Monday, October 18, 2010

Latest News

Here is the latest news for your reading enjoyment...

Prohibition and Repeal: A short History of the Wine Industry’s Regulation in the United States
Journal of Wine Economics

"The United States wine industry has experienced tremendous growth in the past twenty-five years. The number of wineries in the United States has grown to almost 5000, located in all fifty states, and creating over a million full time jobs. Alcohol distribution laws that hinge on the Supreme Court’s reconciliation of the Twenty-first Amendment and the Commerce Clause have significantly hindered the industry’s ability to expand. Current interpretations of the 21st Amendment give states unprecedented freedom to regulate interstate commerce in alcoholic beverages. The resulting regulatory diversity presents problems both domestically and internationally."

Calling all wineries, distributors and wine retailers
Washington Wine Report

"As part of a subsequent post about Initiatives 1100 and 1105 following the current series, I will be giving the perspective of people at all three of the distribution tiers: wineries, distributors, and retailers. If you are interested in sharing your thoughts, please contact me at This will involve responding by phone or email to a specific set of questions. The responses may be anonymous or attributed, whichever you prefer.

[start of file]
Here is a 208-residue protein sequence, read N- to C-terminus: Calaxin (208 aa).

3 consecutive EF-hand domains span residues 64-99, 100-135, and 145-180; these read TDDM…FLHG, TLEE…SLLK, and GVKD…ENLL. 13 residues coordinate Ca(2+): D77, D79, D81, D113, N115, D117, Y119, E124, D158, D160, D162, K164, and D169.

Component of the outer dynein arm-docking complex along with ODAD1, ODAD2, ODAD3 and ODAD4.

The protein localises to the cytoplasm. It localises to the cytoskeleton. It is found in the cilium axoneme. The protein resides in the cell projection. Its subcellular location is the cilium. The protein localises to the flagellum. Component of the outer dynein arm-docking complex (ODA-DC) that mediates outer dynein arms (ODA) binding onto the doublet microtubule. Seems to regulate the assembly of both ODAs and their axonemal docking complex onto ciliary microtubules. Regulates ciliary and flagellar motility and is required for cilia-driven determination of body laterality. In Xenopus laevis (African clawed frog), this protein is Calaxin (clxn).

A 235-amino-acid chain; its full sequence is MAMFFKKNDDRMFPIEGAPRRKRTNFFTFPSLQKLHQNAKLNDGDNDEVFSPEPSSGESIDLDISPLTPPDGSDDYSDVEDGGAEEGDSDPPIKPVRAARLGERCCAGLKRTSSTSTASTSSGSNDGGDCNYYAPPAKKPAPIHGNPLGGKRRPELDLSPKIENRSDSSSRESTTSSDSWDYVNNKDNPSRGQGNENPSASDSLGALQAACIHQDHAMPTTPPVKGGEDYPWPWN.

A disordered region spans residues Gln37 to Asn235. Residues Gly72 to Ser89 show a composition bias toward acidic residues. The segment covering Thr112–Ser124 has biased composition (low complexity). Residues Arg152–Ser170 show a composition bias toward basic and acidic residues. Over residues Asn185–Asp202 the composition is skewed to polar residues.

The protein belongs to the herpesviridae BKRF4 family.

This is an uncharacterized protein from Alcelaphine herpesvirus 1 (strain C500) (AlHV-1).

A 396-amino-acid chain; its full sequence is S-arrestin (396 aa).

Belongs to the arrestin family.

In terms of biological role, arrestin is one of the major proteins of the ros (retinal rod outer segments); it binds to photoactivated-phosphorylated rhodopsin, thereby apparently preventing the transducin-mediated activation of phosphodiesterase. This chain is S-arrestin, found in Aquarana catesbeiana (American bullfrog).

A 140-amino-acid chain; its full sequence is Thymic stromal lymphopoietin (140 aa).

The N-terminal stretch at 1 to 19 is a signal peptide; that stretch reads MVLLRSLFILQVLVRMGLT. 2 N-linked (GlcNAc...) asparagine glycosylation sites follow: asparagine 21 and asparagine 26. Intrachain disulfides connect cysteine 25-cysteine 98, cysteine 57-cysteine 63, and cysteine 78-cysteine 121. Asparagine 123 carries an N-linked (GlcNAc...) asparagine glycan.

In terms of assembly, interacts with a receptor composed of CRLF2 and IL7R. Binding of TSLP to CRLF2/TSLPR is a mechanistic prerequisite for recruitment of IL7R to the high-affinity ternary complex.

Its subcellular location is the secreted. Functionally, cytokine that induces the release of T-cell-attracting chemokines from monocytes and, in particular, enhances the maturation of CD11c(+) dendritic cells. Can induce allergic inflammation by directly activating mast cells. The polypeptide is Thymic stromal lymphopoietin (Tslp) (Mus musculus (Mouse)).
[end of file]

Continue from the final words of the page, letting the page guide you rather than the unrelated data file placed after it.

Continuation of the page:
Separately, I plan on collating and listing the names of wineries that have taken positions for or against these initiatives and listing this information on the blog for reference. If you are interested in having your winery's name listed, please contact me at the email address above and state your position on each of these initiatives (no additional explanation needed)."

Yes on I-1100, no on I-1105
The Herald

"We recommend a yes vote on Initiative 1100, which would close all state liquor stores, including those run under contract, and require the state to sell its huge liquor distribution center in Seattle. It also would clear away many archaic rules that were established after the repeal of Prohibition, rules that haven’t made sense for years. Among other things, they ban direct sales from manufacturers to retailers, the extension of credit for liquor sales to retailers, and discounts on bulk purchases.

We encourage a no vote on Initiative 1105, which also would get the state out of the liquor business, but hold onto unnecessary requirements that favor distributors and keep prices artificially high. Retailers would have to buy liquor through a middleman."

Liquor privatization draws distributor ire
The Herald

"The battle over Washington state’s two liquor privatization ballot measures has drawn millions of dollars from out of state, mostly from beer wholesalers opposed to efforts to shake up the current alcohol distribution system."

Get state out of liquor sales: Yes on I-1100, no on I-1105
The News Tribune

"Of the two liquor initiatives on November’s ballot, only one ends all state intervention in the liquor market plus has the added advantage of heading off an unholy fight over new liquor taxes.

Initiative 1100 is that measure. Voters who want to get the state out of the business of booze should approve it while voting no on its competing measure, Initiative 1105."

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